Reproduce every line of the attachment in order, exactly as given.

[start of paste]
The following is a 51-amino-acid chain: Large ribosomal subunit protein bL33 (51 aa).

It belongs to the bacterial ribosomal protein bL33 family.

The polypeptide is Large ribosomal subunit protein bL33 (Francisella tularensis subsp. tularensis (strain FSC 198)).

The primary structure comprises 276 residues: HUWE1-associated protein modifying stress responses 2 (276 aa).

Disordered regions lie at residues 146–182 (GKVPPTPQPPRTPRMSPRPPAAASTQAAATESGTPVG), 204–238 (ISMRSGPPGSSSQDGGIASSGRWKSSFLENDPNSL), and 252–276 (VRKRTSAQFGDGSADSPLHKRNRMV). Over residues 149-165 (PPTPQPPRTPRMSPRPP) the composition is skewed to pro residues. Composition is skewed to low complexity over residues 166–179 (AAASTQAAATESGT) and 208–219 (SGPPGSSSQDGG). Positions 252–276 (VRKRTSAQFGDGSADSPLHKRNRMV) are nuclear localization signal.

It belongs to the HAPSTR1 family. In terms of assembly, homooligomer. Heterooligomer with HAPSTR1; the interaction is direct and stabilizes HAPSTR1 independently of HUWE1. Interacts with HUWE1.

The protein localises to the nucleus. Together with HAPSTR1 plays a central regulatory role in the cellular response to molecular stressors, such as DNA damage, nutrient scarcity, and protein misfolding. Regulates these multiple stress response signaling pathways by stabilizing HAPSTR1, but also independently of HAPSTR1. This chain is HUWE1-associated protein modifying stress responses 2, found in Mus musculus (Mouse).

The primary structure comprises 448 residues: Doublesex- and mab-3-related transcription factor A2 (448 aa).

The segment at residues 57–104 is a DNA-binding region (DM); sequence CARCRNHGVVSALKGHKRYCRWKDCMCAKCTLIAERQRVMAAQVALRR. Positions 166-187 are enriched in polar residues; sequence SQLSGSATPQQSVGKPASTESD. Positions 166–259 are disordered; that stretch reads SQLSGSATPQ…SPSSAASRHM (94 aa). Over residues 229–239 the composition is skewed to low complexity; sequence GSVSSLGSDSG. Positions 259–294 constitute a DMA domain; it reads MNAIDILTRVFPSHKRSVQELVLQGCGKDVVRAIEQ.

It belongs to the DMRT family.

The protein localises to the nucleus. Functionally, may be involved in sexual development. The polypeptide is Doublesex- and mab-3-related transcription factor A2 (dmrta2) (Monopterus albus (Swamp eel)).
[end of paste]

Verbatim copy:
The following is a 51-amino-acid chain: Large ribosomal subunit protein bL33 (51 aa).

It belongs to the bacterial ribosomal protein bL33 family.

The polypeptide is Large ribosomal subunit protein bL33 (Francisella tularensis subsp. tularensis (strain FSC 198)).

The primary structure comprises 276 residues: HUWE1-associated protein modifying stress responses 2 (276 aa).

Disordered regions lie at residues 146–182 (GKVPPTPQPPRTPRMSPRPPAAASTQAAATESGTPVG), 204–238 (ISMRSGPPGSSSQDGGIASSGRWKSSFLENDPNSL), and 252–276 (VRKRTSAQFGDGSADSPLHKRNRMV). Over residues 149-165 (PPTPQPPRTPRMSPRPP) the composition is skewed to pro residues. Composition is skewed to low complexity over residues 166–179 (AAASTQAAATESGT) and 208–219 (SGPPGSSSQDGG). Positions 252–276 (VRKRTSAQFGDGSADSPLHKRNRMV) are nuclear localization signal.

It belongs to the HAPSTR1 family. In terms of assembly, homooligomer. Heterooligomer with HAPSTR1; the interaction is direct and stabilizes HAPSTR1 independently of HUWE1. Interacts with HUWE1.

The protein localises to the nucleus. Together with HAPSTR1 plays a central regulatory role in the cellular response to molecular stressors, such as DNA damage, nutrient scarcity, and protein misfolding. Regulates these multiple stress response signaling pathways by stabilizing HAPSTR1, but also independently of HAPSTR1. This chain is HUWE1-associated protein modifying stress responses 2, found in Mus musculus (Mouse).

The primary structure comprises 448 residues: Doublesex- and mab-3-related transcription factor A2 (448 aa).

The segment at residues 57–104 is a DNA-binding region (DM); sequence CARCRNHGVVSALKGHKRYCRWKDCMCAKCTLIAERQRVMAAQVALRR. Positions 166-187 are enriched in polar residues; sequence SQLSGSATPQQSVGKPASTESD. Positions 166–259 are disordered; that stretch reads SQLSGSATPQ…SPSSAASRHM (94 aa). Over residues 229–239 the composition is skewed to low complexity; sequence GSVSSLGSDSG. Positions 259–294 constitute a DMA domain; it reads MNAIDILTRVFPSHKRSVQELVLQGCGKDVVRAIEQ.

It belongs to the DMRT family.

The protein localises to the nucleus. Functionally, may be involved in sexual development. The polypeptide is Doublesex- and mab-3-related transcription factor A2 (dmrta2) (Monopterus albus (Swamp eel)).